Well this bodes well for future events.
Thanks for the article Phillip, but I suspect the use of statistics lacks appropriate context. The IT Index 10 years ago was made up of 79% CPU, 13% IRE and 7% CAR. Even 5 years ago, it was made up of 56% CPU, 21% CAR, 14% IRE and 10% TNE. Of course the earnings and PE of the index will change materially when the index construction changes so dramatically. CPU's earnings have grown at 7% p.a. over the last 5 years. ALU at 39% p.a., APX at 39% p.a. (over 4 full years since listing), TNE at 13% p.a. The other current constituents of the IT index are pre-profitability (but businesses like XRO have grown revenue at over 40% for over 5 years) or have only been listed a couple of years. What PE should a business like NXT trade on? Afterpay? Xero? Megaport? I'm not actually a believer in many of the constituents of the IT index, but I'm questioning the context of the statistics you're presenting and your method of analysis. If you're simply looking at the PE and earnings growth of an index with the characteristics of the IT index (such change within the index constituents and the early stage nature of the businesses) then I suspect the conclusions drawn will be quite unreliable.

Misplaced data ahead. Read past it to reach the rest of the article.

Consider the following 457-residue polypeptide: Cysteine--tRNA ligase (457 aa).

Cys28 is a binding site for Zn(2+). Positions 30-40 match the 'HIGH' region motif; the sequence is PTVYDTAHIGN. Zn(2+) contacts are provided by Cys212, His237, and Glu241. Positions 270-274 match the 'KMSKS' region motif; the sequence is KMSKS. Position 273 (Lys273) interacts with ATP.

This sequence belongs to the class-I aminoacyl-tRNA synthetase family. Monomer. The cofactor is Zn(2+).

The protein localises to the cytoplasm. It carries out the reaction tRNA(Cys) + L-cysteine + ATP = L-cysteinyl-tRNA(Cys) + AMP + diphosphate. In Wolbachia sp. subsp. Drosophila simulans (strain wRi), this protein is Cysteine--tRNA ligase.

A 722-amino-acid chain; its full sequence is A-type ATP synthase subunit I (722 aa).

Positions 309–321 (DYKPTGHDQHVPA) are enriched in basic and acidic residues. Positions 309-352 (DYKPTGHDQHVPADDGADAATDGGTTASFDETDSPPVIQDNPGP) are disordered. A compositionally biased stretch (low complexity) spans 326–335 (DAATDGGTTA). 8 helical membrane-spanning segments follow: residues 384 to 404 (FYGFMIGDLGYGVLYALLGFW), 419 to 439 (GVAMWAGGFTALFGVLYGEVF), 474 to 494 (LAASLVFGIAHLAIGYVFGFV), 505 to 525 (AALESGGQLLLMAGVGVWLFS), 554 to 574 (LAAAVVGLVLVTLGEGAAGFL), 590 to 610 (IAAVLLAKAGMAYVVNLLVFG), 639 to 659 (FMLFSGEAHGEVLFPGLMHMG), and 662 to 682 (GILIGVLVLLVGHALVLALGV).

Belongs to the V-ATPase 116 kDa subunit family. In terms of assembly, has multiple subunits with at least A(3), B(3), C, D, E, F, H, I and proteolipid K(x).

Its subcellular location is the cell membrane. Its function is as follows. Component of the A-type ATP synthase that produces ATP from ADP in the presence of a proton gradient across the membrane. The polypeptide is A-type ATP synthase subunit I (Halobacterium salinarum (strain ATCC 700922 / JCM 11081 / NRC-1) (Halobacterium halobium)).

James Rees: I could not agree more with you, even if I tried. The above is simply yet another example of Lies, Damned Lies, and Statistics. It's deeply flawed analysis because it treats the stats in a non-sophisticated manner. Lazard is a value investor. This type of analysis typically suits value investors as it continues the mantra of "we are sane, while the market is crazy" (justifying funds underperformance to clients). You are absolutely correct in the points you are making. This idea that investors are paying ever higher prices for companies whose growth is evaporating, a spiel occasionally also applied on the local healthcare sector, is a blatant myth. It needs to be exposed for what it really is: a sorry excuse for deeply biased and flawed analysis.